Regulatory newsletter
August 2016, Issue 7
Understanding criteria for environmental resource general permits
Boat dock on a large body of water

With permitting rules updated under the Statewide Environmental Resource Permitting Program, district staff are available to assist in determining if a project requires a district permit.

Under the new statewide environmental resource permit (SWERP) rules in Chapter 62-330, Florida Administrative Code (F.A.C.), environmental resource permit (ERP) activities fit into one of three categories: Sub-Threshold (those which fall below the permit threshold in Rule 62-330.020, F.A.C.); Exempt Activities (regulated activities that are exempted from obtaining a permit based on specific criteria in Rule 62-330.051, F.A.C.) and Regulated Activities (activities that are not exempted and trip a threshold listed in 62-330.020, F.A.C.). A general permit, under Rule 62-330.401, F.A.C., authorizes certain ERP activities that, if conducted in accordance with the permit criteria, have minimal individual and cumulative impacts to water resources (including wetlands and other surface waters) and do not require mitigation. Notably, the “10/2” general permit in Section 403.814(12),
Florida Statutes (F.S.), is not a general permit under Chapter 62-330, F.A.C.

To qualify for a general permit, the proposed activity must comply with the General Conditions outlined in Rule 62-330.405, F.A.C. Many of the conditions are designed to minimize environmental impacts by minimizing dredging or filling, preventing water quality violations, or preventing damage to submerged aquatic vegetation. Additionally, activities authorized by a general permit shall not: impede navigation or create a navigational hazard; impound or obstruct existing water flow, or cause flooding; or cause adverse impact to the maintenance of surface or groundwater levels or surface water flows (minimum flows and levels) established pursuant to Section 373.042, F.S. General permits require cessation and notification to the Florida Department of State, Division of Historical Resources, should any prehistoric or historic resources be discovered during construction. General permits also contain conditions when performing work in waters that are accessible to listed species such as manatees.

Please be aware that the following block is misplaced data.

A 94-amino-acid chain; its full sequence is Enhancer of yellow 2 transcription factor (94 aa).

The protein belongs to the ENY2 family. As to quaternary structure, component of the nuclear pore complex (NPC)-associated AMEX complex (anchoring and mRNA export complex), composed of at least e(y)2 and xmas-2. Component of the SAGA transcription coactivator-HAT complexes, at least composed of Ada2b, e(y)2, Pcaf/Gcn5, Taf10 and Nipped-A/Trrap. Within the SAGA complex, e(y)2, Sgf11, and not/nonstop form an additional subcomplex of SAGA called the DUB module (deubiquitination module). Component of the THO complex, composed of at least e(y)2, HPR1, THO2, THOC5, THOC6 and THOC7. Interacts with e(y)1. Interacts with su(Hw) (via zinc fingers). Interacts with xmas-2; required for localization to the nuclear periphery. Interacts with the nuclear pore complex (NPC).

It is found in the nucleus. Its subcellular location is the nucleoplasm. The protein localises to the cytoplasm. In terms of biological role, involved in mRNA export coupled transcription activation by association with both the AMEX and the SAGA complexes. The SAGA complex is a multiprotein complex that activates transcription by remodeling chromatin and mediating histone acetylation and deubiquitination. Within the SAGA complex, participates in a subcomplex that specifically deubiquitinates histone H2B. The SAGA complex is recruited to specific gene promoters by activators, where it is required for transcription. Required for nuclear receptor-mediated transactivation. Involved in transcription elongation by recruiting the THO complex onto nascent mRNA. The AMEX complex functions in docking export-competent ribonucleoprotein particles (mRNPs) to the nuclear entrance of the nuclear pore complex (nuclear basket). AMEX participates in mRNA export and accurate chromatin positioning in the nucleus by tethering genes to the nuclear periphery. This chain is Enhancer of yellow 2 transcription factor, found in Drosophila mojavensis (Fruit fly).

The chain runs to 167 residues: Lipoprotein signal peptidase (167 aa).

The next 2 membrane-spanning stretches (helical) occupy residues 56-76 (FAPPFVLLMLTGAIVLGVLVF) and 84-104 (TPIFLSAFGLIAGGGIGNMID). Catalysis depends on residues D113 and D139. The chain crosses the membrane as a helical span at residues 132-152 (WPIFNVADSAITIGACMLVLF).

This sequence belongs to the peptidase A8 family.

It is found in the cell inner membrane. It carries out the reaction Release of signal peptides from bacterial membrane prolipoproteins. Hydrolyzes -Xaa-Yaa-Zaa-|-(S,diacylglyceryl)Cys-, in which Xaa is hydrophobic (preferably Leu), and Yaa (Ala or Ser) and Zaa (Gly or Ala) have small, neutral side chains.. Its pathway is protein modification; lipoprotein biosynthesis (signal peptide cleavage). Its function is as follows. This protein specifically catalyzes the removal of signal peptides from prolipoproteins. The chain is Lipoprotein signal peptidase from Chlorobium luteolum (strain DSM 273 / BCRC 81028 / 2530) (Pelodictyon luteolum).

General permits cover a wide range of activities, including the construction or installation of in-water structures, such as docks and boat ramps, or work in isolated wetlands associated with single-family residential properties (62-330.417 – .431 and .475, F.A.C.); roadway work, including bridge replacement, culverted driveways and roadway crossings, and stormwater retrofitting (62-330.439 – 451, F.A.C.); installation, repairs and maintenance of utility lines, and other related work (62-330.453 – .467, F.A.C.); environmental restoration and other minor activities by the Florida Department of Environmental Protection and Water Management Districts (62-330.483 – 488, F.A.C.); and mining and mining related activities (62-330.490 – .496, F.A.C.). Each specific general permit includes additional specific requirements. The former general permit for silvicultural activities is now authorized as a no-fee noticed exemption under Rule 62-330.0511, F.A.C.

Activities that comply with the general conditions of Rule 62-330.405, F.A.C., and the specific criteria and conditions for the particular general permit may be initiated 30 days after the agency receives the notices, unless:

  1. The agency acts sooner to notify the applicant that the activity qualifies for the general permit;
  2. The agency responds within 30 days after receiving the notice that the activity does not qualify for the general permit, or that additional information is needed to determine if the activity qualifies for the general permit; or